JANUARY 12, 2021 — During training, school psychology students are often reminded of the importance of self-care concerning stress and possible burnout. However, students are not always provided the skills necessary to actively maintain self-care.
College of Education and Human Development researchers from the Department of Educational Psychology and Department of Counseling are equipping UTSA school psychology students with the necessary skills that will help them transition into their professional careers through the Self-Care Positive Coaching and Counseling Program.
“School psychologists’ self-care practices are critical to remain healthy and balanced while working with high-needs children and their families,” said Norma Guerra, a professor in the Department of Educational Psychology. “School psychologists must have the psychological and emotional wherewithal to remain calm and composed in order to provide clients with an atmosphere that would be most beneficial. Healthy practices that reduce stress and anxiety are key. Arguably, it is difficult to manufacture a relaxed and composed environment when one is living in disbalance or turmoil.”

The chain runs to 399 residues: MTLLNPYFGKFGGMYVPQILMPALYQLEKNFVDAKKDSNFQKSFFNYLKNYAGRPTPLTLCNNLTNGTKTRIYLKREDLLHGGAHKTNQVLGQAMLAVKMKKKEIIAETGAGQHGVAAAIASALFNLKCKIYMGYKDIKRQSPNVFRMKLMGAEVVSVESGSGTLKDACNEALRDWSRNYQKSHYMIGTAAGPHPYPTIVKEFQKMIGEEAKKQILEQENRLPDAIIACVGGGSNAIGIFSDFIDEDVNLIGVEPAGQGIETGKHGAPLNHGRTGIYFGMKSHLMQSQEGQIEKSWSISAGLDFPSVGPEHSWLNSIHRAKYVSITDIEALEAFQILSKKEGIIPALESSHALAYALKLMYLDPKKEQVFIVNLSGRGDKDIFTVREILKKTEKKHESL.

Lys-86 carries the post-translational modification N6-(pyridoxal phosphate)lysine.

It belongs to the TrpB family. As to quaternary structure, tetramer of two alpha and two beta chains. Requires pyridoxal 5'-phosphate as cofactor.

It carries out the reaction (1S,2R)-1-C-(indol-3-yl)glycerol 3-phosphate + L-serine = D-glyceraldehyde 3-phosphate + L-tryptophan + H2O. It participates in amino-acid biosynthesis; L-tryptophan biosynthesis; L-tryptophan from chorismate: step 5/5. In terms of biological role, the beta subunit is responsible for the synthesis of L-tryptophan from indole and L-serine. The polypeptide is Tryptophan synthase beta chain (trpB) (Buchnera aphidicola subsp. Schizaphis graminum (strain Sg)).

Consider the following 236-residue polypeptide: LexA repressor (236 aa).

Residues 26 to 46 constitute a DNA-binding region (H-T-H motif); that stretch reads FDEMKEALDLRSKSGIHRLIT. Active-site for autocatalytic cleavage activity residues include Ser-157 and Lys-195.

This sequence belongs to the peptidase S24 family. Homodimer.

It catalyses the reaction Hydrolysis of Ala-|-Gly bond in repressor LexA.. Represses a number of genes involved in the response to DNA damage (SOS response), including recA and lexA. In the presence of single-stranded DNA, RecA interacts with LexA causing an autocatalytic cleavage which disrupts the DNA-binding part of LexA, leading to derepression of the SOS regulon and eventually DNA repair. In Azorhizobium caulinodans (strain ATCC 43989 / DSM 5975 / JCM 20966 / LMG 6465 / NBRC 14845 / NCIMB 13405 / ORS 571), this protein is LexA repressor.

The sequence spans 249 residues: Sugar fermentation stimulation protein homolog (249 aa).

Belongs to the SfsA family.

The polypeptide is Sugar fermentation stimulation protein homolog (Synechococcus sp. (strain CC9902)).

After working with undergraduate teacher candidate students through the Academy for Teacher Excellence transitional coaching initiative, Guerra, who is associate dean for undergraduate studies, approached the Department of Counseling to begin thinking about how they could further support school psychology students.